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Mayor denounces fifth incident of hateful graffiti in small Quebec town

A sign reading "Saguenay, white city,'' is shown under one for the Saguenay cemetery this image provided by Saint-Honore Mayor Bruno Tremblay. Tremblay says he's called the police after a fifth incident of hateful graffiti in his town. THE CANADIAN PRESS/HO-Bruno Tremblay

A sign reading "Saguenay, white city,'' is shown under one for the Saguenay cemetery this image provided by Saint-Honore Mayor Bruno Tremblay. Tremblay says he's called the police after a fifth incident of hateful graffiti in his town. THE CANADIAN PRESS/HO-Bruno Tremblay

SAINT-HONORÉ, Que. — For Mayor Bruno Tremblay, the latest case of hateful graffiti in his Quebec town was the final straw.

Sometime on Wednesday, "Ville Blanche" ('White Town'') was written in red spray paint on the welcome sign in Saint-Honore, a few hundred kilometres north of Quebec City.

It is the fifth such incident in the community since July 18.

Tremblay said in an interview Thursday he decided to file a complaint with provincial police.

"Yesterday (Wednesday) morning was the worst of the worst," Tremblay said. "That's mischief on public property and I said: 'enough is enough'."

It all started in July when the Islamic association in the Saguenay-Lac-Saint-Jean region announced it would revisit a plan to have a Muslim cemetery inside a Catholic burial ground in Saint-Honore.

A few days later, someone attached a sign reading "Saguenay, Ville Blanche" ("Saguenay, White Town") under one for the cemetery before it was removed by authorities.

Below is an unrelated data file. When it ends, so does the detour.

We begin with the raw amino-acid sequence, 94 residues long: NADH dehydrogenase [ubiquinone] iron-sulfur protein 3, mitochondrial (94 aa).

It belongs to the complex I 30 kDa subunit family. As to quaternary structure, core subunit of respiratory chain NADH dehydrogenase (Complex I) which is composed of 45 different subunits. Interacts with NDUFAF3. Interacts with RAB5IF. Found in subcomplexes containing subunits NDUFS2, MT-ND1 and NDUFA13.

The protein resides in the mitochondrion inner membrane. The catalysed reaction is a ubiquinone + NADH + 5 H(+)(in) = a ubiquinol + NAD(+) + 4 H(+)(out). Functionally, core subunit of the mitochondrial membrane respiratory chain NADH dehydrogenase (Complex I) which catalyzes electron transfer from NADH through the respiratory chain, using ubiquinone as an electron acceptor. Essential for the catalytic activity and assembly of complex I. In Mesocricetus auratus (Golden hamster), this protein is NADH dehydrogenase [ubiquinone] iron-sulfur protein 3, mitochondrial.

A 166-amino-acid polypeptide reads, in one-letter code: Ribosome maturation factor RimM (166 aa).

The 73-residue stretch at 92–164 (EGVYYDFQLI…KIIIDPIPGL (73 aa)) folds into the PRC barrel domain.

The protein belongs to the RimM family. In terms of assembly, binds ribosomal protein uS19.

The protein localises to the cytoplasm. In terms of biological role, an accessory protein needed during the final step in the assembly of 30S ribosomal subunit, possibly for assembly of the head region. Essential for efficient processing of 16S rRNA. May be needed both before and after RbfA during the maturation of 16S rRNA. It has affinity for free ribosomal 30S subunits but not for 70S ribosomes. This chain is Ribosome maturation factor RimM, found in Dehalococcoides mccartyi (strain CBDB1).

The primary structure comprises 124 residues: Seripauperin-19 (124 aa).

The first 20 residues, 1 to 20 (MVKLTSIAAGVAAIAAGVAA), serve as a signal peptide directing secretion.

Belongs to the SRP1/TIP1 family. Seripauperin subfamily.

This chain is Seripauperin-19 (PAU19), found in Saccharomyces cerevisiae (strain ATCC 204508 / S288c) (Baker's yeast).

In another incident, a sign was posted near a local church stating there was a change of administration and that an Islamic cultural centre would open in its place.

Tremblay said he thought the incidents would die down after the first one, but they continued in August.

No citizens in the town of 6,000 have told him they were against the cemetery plan, Tremblay said.

In any case, there's a cemetery in place, so there's nothing to be opposed to, he added.

"Whether its someone who is Chinese, German or Arab, there's already a cemetery there," Tremblay said.

"In 2017, we must be more open than this."

Immigration Minister Kathleen Weil told reporters at a Liberal caucus retreat in Val-d'Or, Que., that everyone was perturbed by the messages.

"We denounce these acts with a lot of vigour," Weil said. "I reiterate that this doesn't reflect public opinion."

Tremblay said he complained in case police can tie the events in his town to others in the province.

For its part, provincial police say they are investigating the most recent vandalism.

— By Sidhartha Banerjee in Montreal.

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